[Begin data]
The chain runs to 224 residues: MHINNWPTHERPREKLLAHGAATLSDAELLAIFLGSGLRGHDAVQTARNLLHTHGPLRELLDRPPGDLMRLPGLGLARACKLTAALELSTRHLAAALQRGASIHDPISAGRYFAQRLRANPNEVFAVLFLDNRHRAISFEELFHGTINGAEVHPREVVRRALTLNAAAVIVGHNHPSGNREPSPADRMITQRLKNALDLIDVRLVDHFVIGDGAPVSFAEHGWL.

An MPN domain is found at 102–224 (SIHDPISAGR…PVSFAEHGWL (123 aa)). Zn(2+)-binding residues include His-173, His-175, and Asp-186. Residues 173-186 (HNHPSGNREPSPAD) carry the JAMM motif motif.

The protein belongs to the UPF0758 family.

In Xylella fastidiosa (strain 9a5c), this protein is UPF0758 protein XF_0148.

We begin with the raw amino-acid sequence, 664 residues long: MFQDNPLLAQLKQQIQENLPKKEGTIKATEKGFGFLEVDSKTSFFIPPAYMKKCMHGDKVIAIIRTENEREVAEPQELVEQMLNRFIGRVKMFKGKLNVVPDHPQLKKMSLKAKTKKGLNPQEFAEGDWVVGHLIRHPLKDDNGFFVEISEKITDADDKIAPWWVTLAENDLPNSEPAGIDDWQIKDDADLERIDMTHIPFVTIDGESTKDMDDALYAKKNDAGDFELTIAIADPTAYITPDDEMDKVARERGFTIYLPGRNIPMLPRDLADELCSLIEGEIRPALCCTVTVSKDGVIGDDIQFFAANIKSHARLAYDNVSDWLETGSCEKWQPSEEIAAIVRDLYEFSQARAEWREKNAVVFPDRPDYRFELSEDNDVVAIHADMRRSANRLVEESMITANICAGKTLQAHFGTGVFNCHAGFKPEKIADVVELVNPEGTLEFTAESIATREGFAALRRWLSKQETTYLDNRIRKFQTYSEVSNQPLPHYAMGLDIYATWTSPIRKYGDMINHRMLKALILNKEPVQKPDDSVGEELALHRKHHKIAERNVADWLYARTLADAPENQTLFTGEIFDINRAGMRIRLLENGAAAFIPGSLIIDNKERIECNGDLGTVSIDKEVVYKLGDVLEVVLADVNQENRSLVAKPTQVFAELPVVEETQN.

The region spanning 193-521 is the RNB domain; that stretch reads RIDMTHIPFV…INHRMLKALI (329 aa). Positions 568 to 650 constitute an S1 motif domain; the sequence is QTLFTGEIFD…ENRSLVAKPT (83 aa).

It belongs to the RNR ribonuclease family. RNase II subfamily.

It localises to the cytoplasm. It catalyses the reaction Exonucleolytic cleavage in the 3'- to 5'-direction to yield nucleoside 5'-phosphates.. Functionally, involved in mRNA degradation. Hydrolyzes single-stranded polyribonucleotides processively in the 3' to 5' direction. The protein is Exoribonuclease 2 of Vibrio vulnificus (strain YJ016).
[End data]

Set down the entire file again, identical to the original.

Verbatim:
The chain runs to 224 residues: MHINNWPTHERPREKLLAHGAATLSDAELLAIFLGSGLRGHDAVQTARNLLHTHGPLRELLDRPPGDLMRLPGLGLARACKLTAALELSTRHLAAALQRGASIHDPISAGRYFAQRLRANPNEVFAVLFLDNRHRAISFEELFHGTINGAEVHPREVVRRALTLNAAAVIVGHNHPSGNREPSPADRMITQRLKNALDLIDVRLVDHFVIGDGAPVSFAEHGWL.

An MPN domain is found at 102–224 (SIHDPISAGR…PVSFAEHGWL (123 aa)). Zn(2+)-binding residues include His-173, His-175, and Asp-186. Residues 173-186 (HNHPSGNREPSPAD) carry the JAMM motif motif.

The protein belongs to the UPF0758 family.

In Xylella fastidiosa (strain 9a5c), this protein is UPF0758 protein XF_0148.

We begin with the raw amino-acid sequence, 664 residues long: MFQDNPLLAQLKQQIQENLPKKEGTIKATEKGFGFLEVDSKTSFFIPPAYMKKCMHGDKVIAIIRTENEREVAEPQELVEQMLNRFIGRVKMFKGKLNVVPDHPQLKKMSLKAKTKKGLNPQEFAEGDWVVGHLIRHPLKDDNGFFVEISEKITDADDKIAPWWVTLAENDLPNSEPAGIDDWQIKDDADLERIDMTHIPFVTIDGESTKDMDDALYAKKNDAGDFELTIAIADPTAYITPDDEMDKVARERGFTIYLPGRNIPMLPRDLADELCSLIEGEIRPALCCTVTVSKDGVIGDDIQFFAANIKSHARLAYDNVSDWLETGSCEKWQPSEEIAAIVRDLYEFSQARAEWREKNAVVFPDRPDYRFELSEDNDVVAIHADMRRSANRLVEESMITANICAGKTLQAHFGTGVFNCHAGFKPEKIADVVELVNPEGTLEFTAESIATREGFAALRRWLSKQETTYLDNRIRKFQTYSEVSNQPLPHYAMGLDIYATWTSPIRKYGDMINHRMLKALILNKEPVQKPDDSVGEELALHRKHHKIAERNVADWLYARTLADAPENQTLFTGEIFDINRAGMRIRLLENGAAAFIPGSLIIDNKERIECNGDLGTVSIDKEVVYKLGDVLEVVLADVNQENRSLVAKPTQVFAELPVVEETQN.

The region spanning 193-521 is the RNB domain; that stretch reads RIDMTHIPFV…INHRMLKALI (329 aa). Positions 568 to 650 constitute an S1 motif domain; the sequence is QTLFTGEIFD…ENRSLVAKPT (83 aa).

It belongs to the RNR ribonuclease family. RNase II subfamily.

It localises to the cytoplasm. It catalyses the reaction Exonucleolytic cleavage in the 3'- to 5'-direction to yield nucleoside 5'-phosphates.. Functionally, involved in mRNA degradation. Hydrolyzes single-stranded polyribonucleotides processively in the 3' to 5' direction. The protein is Exoribonuclease 2 of Vibrio vulnificus (strain YJ016).